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Latin law business a boon for North American firms
Jul 24, 2008  |  South America
J.L. Hill

North American law firms may not be experiencing an overflow of local work, but those active in Latin America are seeing a steady increase in business, helped by growing economies, an increasing number of IPO's, M&A's and international arbitration cases.

Canadian law firms are perhaps benefiting more than their US counterparts due to Canada's recent free trade agreements with Peru and Colombia. Canada's exports levels to the region are growing faster than U.S. or European exports, according to a Latin Business Chronicle analysis. And that trend will continue.

With Peru now being Canada's third-largest trading partner in Latin America, and Colombia, its fifth-largest export market in the region, increased legal work is bound to follow. Of course, the lion's share of the work will remain in Brazil, Canada's largest trading partner south of NAFTA.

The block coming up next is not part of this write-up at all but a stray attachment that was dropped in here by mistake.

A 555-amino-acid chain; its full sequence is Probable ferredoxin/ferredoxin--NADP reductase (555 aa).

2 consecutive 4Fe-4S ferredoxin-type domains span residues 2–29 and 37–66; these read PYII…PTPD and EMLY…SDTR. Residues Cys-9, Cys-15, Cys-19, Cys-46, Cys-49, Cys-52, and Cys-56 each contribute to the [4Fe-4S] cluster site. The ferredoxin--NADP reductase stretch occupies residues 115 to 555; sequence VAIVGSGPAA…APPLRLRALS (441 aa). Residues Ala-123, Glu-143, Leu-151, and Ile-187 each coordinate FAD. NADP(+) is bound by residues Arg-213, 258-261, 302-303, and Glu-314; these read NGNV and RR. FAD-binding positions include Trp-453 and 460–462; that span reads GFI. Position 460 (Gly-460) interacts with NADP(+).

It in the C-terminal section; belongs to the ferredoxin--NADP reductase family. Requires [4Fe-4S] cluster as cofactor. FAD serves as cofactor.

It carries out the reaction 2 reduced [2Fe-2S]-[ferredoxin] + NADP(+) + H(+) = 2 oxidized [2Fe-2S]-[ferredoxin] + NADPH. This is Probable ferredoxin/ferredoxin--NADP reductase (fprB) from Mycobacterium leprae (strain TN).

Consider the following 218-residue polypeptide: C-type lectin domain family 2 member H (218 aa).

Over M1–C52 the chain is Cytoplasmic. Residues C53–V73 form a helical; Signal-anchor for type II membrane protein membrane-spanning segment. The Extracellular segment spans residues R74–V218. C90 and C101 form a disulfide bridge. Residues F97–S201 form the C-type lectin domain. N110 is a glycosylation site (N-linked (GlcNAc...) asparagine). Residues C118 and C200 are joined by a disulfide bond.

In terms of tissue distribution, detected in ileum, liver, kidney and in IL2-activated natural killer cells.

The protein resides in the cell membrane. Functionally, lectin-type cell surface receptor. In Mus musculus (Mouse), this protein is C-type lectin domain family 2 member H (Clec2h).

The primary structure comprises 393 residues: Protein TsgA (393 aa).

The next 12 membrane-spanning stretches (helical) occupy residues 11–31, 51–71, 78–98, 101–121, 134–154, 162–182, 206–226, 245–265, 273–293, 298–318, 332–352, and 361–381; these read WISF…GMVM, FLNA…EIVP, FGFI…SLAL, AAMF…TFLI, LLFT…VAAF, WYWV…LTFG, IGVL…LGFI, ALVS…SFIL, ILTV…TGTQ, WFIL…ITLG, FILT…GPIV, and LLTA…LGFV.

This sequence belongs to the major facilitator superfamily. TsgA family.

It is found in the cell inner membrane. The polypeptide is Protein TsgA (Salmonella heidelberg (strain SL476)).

US-based law firms, especially those with large M&A groups, are getting a piece of the pie as well. With US M&A volume hitting a five-year low the first quarter of 2008, a number of US law firms have accelerated their foreign expansion programs.

The announcements of new offices in Latin America keep coming: in March, Skadden, Arps, Slate, Meagher & Flom opened it's first office in Latin America in São Paulo, headed by corporate partner Jonathan Bisgaier. In June, Proskauer Rose did the same, with Antonio Piccirillo, partner in the firm's Corporate Department, heading its new São Paulo office.

Most firms opening Latin American offices are not focused on local work. As Proskauer Rose chairman recently noted in an interview with Bruce MacEwen of Adam Smith, Esq. , the firm's corporate practice in Brazil is "almost exclusively outbound work."

The Latin draw is simply a matter of economics. While in April the World Bank revised downward its 2008 growth estimate for Latin America to 4.8% from 5.1%, it's still far better than Canada and the US, estimated at 2.4% and 1.5%, respectively, and better than the estimated average growth globally of 4.1%.

Perhaps looking south is looking up.


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